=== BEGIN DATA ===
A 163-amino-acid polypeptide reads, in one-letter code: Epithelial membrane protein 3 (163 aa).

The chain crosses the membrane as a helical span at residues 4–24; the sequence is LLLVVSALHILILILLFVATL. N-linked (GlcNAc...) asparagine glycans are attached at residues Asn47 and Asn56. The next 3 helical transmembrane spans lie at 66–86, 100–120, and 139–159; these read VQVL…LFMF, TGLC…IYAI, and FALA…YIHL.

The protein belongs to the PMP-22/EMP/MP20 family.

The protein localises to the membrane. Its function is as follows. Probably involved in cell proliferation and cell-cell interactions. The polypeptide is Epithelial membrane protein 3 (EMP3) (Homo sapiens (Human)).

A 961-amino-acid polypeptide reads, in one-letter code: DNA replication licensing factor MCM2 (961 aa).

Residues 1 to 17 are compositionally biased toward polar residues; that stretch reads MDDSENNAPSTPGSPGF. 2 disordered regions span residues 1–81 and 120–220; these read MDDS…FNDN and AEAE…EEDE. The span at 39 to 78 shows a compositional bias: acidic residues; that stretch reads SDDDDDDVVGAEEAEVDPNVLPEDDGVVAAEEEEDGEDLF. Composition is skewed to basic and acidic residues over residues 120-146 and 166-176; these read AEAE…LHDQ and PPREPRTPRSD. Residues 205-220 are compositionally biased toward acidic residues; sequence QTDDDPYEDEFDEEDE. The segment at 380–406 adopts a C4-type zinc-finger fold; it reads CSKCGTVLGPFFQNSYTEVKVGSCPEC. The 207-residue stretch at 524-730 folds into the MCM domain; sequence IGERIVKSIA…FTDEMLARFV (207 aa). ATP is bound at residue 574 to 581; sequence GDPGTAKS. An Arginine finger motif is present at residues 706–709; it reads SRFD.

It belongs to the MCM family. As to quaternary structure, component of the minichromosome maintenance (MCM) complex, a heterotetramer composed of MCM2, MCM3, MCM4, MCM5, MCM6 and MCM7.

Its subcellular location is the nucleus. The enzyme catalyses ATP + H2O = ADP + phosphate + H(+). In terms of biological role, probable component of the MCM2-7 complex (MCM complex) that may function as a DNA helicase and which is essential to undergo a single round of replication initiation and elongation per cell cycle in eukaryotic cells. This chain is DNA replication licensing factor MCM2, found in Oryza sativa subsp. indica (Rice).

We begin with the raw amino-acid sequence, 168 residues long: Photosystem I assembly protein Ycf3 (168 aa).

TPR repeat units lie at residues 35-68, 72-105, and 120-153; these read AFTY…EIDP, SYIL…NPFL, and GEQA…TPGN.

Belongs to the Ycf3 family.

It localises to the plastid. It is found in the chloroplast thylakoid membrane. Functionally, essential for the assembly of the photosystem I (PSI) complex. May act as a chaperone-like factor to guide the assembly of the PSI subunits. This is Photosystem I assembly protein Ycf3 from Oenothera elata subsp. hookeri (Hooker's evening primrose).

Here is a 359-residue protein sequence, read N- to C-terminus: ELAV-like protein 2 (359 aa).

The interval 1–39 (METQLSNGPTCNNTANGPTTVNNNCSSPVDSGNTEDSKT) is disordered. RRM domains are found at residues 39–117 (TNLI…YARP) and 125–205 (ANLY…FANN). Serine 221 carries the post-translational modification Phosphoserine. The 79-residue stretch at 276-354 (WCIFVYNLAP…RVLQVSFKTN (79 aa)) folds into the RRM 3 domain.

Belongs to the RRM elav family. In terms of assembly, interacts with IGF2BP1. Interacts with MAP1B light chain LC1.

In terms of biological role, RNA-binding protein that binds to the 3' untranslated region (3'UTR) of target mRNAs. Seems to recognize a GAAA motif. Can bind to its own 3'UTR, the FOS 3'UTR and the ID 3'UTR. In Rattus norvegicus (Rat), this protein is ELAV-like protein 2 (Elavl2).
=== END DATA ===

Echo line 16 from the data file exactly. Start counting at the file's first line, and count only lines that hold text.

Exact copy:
In terms of biological role, RNA-binding protein that binds to the 3' untranslated region (3'UTR) of target mRNAs. Seems to recognize a GAAA motif. Can bind to its own 3'UTR, the FOS 3'UTR and the ID 3'UTR. In Rattus norvegicus (Rat), this protein is ELAV-like protein 2 (Elavl2).